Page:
If you’re feeling adventurous, you can now hop on a train in Yiwu, on China’s Pacific coast, and arrive in London 15 days later, after passing through Kazakhstan, Moscow, continental Europe and the Chunnel.
You’ll need to be very adventurous, because you’ll have to find an open freight car or ride the rails, hobo style. It’s a freight train.
Last year, 1,702 trains made this trip, more than double the 2015 number. The service is a lot faster than ocean freight, though somewhat more costly, but far cheaper than air freight and much more environmentally friendly.
Globalization. It’s here to stay.
China is not going be sending trains here anytime soon, but if this venture is any indication, neither is it going to abandon its aggressive manufacturing and export policies. Campaign promises to return American jobs are going to be very tough to keep.
It started with Trump’s simplistic explanation and solution for manufacturing job losses, and, because his message was gaining traction, Hillary’s adoption of essentially the same rhetoric. She even reversed course on her support of the Trans Pacific Partnership, which she originally supported as “the gold standard.” Politics does indeed make strange (metaphorical) bedfellows.
Trade and related tariffs are hugely important subjects, not just limited to our election, but key to the global economy. You need look no further than North Carolina to understand how foreign imports have decimated the furniture and textile industries, to say nothing of the heavy manufacturing of the upper Midwest.
But it’s not that simple. First, the American consumer likes cheap stuff. Trade makes possible inexpensive Chinese furniture, inferior though it may be, textiles from Indonesia, television sets and all manner of electronic gadgetry from Asia and Mexico. You have to search conscientiously for American-made consumer goods.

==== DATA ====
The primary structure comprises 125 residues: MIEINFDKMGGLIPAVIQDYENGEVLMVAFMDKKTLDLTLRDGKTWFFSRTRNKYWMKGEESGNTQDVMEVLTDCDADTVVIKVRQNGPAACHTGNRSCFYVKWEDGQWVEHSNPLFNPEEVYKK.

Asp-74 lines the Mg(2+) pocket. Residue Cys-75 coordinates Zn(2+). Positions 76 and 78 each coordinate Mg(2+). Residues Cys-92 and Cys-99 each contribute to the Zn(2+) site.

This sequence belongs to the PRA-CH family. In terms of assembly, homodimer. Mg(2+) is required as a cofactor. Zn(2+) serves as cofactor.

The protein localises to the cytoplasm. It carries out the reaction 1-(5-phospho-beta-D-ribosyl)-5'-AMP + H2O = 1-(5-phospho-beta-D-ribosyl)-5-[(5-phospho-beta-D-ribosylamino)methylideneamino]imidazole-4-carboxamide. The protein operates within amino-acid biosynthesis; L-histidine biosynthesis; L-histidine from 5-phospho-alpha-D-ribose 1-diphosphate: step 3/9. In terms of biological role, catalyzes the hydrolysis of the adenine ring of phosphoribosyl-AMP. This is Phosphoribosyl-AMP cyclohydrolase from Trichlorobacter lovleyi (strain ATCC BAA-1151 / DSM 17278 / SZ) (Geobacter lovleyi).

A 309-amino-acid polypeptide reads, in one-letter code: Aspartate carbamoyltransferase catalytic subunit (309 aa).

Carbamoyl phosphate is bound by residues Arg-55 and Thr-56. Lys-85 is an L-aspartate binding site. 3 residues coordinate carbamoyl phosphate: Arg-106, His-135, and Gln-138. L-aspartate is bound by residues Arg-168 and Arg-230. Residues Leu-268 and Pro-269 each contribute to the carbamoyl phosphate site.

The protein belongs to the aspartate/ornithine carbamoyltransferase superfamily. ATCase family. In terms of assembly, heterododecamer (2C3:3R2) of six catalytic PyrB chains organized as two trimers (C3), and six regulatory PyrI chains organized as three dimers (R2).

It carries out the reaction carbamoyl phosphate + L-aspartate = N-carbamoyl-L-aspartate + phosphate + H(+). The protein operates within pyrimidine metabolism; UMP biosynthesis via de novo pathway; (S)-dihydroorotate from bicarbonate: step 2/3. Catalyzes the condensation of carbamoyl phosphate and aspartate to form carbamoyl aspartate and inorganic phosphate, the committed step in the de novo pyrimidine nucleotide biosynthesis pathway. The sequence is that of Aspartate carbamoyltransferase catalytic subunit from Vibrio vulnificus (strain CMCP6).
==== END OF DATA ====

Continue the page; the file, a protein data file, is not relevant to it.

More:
Then there are exports. We export lot of stuff. Boeing is our biggest single exporter, along with heavy machinery, food, and raw materials. If we begin slapping tariffs on imports, what do you suppose our foreign customers will do? A trade war only raises prices for everyone as governments collect tariffs.
The politicians make it all about jobs, and certainly moving manufacturing offshore has eliminated a lot of jobs, most of which will never return. They have been replaced with fewer, very different jobs, requiring different skills and more education. The tech surge in Durham and the Research Triangle offers evidence of this change. This does little good for the middle-aged, laid-off factory worker, which is the constituency driving the current trade message.
Manufacturing jobs are being replaced by robots all over the world, and bringing back manufacturing would not bring back anything like the number of jobs lost. Booming tech companies produce far greater sales and profits with fewer employees than did their industrial predecessors.
The developed world, at least, seems to be heading to a place where there are simply more people than jobs as presently configured. How can we deal with this?
Solutions so far include welfare, retraining, homelessness and simply not counting the millions who have given up looking for work. These are costly and often unproductive solutions.
There is a radical alternative — one which we may begin to see as life becomes more automated and leisure time, wanted or not, piles up.
Suppose the normal work week were 30 hours, or even 20. It would require more people to accomplish the same work. The catch is that pay would have to remain constant so that people could maintain their standards of living.
This is not a crazy idea; it was predicted by John Maynard Keynes in the 1930s. The same thing happened during the industrial revolution as work weeks shrank from 60-70 hours to the now-standard 40 and standards of living actually improved, the result of a huge improvement in productivity.
If man’s historical imperative has been to work less and play more, we in the industrialized world have come a long way toward realizing it. The problem is, we have to be able to afford the play component, including retirement. That is going to be the challenge going forward.